A police officer with a "fondness for the underdog" is being praised by local homeless advocates for, they say, truly living up to the title of 'public servant.'
Staff Sergeant Lori Osborn was out on a routine patrol Tuesday night, when Oklahoma City police dispatch put out a call regarding a family needing help at a metro hotel.
Sgt. Osborn is part of the department's Crisis Intervention Team. She says, even though that was not her assignment on Tuesday, something told her she needed to respond to the call.
Upon her arrival at the Days Inn, at N.W. 39th and May Avenue, she discovered her intuition was right.
"The first thing that I thought of," said Sgt. Osborn, "is that these people are in a bad way."
The Ryan family was out in the parking lot, and they explained their plight to Osborn.
"[They] said this is all we had, we were looking forward to having a hotel for a week, kind of regroup...and now we literally have nothing," related Osborn, "and it just broke my heart."
Mark and Kassandra Ryan told Sgt. Osborn that they and their two children had been living out of their car for three weeks. Social workers at City Rescue Mission determined the shelter was not the appropriate place for them, but sought help from the Homeless Alliance, which agreed to put them up at a local hotel.
The family also has a dog. They say it is a mental illness service dog, and hotel staff turned them away when they couldn't provide proof of the dog's qualifications.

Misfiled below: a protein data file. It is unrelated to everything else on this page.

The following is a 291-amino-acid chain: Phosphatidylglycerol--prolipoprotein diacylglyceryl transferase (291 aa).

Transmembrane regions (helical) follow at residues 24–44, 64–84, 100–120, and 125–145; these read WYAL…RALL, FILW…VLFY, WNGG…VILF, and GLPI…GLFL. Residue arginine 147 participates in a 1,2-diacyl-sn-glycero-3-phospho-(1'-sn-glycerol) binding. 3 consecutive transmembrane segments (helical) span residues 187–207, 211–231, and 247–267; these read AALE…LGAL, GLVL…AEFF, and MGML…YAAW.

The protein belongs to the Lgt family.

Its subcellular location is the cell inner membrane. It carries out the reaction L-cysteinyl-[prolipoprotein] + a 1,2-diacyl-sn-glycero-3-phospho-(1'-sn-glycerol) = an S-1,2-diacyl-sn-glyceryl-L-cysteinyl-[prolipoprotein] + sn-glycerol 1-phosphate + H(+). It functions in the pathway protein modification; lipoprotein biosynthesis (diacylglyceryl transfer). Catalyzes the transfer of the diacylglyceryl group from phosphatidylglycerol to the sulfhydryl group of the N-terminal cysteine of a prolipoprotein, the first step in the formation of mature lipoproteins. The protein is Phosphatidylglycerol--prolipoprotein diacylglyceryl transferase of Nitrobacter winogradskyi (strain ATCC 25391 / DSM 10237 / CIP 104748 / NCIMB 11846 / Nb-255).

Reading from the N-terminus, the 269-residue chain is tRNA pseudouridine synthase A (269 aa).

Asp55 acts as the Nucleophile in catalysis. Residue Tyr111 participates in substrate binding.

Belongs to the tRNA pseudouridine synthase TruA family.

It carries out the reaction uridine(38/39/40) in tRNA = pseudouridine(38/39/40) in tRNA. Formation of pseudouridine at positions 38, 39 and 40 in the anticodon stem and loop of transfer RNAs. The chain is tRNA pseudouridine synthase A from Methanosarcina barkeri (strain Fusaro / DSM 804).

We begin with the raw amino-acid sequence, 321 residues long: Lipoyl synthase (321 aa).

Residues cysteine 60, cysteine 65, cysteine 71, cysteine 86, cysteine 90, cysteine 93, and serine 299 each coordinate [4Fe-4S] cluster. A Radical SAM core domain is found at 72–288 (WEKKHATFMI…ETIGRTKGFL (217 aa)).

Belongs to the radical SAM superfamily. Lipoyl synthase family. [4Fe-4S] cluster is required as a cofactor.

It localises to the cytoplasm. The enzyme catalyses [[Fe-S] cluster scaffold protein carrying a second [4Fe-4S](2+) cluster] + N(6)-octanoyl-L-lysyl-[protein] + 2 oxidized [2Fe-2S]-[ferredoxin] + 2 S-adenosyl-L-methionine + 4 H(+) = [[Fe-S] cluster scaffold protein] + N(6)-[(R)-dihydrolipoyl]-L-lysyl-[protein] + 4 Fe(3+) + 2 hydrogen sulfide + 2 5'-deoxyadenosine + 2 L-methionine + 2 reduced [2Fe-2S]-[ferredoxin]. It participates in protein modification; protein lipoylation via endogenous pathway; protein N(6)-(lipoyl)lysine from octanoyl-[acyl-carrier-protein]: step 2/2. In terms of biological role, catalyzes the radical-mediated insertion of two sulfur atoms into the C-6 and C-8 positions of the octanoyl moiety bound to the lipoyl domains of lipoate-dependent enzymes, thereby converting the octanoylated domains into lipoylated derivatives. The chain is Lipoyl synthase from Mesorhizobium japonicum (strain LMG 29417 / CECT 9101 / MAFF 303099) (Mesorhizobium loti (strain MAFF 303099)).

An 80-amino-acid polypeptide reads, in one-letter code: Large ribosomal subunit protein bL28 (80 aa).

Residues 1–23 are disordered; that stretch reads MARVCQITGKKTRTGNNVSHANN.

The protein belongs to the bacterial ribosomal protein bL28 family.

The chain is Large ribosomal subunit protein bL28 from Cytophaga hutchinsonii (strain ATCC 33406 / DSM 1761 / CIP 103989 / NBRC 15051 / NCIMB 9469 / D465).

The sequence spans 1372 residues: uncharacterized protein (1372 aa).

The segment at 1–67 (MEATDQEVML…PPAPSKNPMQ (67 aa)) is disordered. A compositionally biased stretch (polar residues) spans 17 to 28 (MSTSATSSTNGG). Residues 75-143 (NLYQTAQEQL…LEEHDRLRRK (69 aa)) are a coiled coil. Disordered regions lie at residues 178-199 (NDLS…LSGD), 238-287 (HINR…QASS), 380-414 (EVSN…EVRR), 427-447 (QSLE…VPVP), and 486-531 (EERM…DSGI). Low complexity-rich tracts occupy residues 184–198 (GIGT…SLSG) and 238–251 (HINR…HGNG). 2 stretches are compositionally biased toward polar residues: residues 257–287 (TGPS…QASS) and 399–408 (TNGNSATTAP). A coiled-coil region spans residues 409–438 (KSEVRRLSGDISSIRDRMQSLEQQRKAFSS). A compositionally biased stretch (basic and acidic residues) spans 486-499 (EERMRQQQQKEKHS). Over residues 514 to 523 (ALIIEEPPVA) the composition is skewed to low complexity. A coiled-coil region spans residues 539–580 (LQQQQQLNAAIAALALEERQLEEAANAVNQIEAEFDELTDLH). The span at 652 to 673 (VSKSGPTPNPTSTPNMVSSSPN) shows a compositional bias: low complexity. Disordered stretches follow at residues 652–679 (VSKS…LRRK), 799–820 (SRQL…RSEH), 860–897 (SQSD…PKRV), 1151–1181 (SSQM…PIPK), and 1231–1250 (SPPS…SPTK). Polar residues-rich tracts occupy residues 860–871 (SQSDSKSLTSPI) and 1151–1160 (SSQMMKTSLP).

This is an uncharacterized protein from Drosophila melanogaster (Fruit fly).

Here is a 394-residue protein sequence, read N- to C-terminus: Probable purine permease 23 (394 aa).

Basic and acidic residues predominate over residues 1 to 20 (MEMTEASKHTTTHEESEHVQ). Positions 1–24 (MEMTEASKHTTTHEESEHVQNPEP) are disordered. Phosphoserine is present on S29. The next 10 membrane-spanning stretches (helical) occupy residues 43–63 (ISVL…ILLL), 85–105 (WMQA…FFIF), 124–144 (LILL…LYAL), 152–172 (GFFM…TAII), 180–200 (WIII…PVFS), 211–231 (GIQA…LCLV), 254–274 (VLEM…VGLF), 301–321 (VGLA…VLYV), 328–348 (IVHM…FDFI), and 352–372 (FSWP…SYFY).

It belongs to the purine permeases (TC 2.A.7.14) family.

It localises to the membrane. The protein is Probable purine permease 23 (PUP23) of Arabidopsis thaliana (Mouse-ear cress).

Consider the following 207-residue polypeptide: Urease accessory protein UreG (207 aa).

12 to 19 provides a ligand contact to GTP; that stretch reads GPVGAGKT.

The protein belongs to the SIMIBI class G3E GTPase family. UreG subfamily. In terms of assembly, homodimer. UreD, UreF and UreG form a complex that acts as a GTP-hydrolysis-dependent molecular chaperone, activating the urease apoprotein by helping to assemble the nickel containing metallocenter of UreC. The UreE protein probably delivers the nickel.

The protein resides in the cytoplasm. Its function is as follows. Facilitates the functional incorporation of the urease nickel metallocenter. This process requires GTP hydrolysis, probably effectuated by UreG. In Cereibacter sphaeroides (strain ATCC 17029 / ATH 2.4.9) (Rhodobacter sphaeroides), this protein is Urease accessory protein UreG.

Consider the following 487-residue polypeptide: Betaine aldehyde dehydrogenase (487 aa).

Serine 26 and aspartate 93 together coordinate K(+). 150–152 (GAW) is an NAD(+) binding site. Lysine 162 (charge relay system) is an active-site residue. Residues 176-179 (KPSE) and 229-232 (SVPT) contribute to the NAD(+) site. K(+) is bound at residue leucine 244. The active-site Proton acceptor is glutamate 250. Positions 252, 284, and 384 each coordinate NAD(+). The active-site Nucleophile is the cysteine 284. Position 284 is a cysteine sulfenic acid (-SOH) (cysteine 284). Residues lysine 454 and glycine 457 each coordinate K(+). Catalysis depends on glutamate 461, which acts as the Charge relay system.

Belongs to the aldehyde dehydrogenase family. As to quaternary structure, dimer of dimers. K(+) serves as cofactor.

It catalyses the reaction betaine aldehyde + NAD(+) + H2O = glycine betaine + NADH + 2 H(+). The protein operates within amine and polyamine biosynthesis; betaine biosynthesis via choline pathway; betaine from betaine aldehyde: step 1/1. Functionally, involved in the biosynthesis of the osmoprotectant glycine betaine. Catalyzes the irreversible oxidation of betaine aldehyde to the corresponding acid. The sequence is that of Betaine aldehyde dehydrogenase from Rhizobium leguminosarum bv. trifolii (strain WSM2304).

"I don't have to be blind or crippled to need a service dog," Kassandra Ryan stated.
Believing the hotel's actions to be a violation of the Americans with Disabilities Act, the Ryans called the police.
Sgt. Osborn's arrival did not cause the hotel to change its position, so she took a report on the incident and told the family she needed to run an errand but would be right back.
"Her errand was to run to the ATM and give us $60," said a tearful Kassandra Ryan, "and that was the most touching thing out of all of that.
The family was able to use that money to pay for a night's stay at a different hotel where the dog was allowed.
"I just couldn't believe it," said Mark Ryan, "She did her job, and then she went beyond her job."
Sgt. Osborn brushes aside such praise. She said she only did what she and all officers are trained to do -- protect and serve.
"I honestly don't think that there's an officer out there that I work with that wouldn't have done the exact same thing," said Osborn, matter-of-factly, "we do it all the time."
When the Homeless Alliance offered to repay Osborn the following morning, she politely declined, saying she was just happy to help.
"It made my day," said Sgt. Osborn, "It truly made my day...best money I've ever spent."
Officials with the Homeless Alliance said they are working with the hotel to resolve the issue, and they issued the following statement regarding the actions of Oklahoma City police:
"In a survey of 320 un-sheltered, chronically homeless people in May of this year, respondents noted more than 1,100 contacts with Oklahoma City Police Officers in the previous 6 months. With that level of interaction on a daily basis, the Homeless Alliance is very aware of the work the police do with people in direst need. Officer Osborn's compassion and caring for the family is deeply moving and profoundly touching. It is also exactly what we would expect from the Oklahoma City Police Department. From the Chief right down to the rawest rookie, they consistently demonstrate to us they are public servants in the truest sense of the words."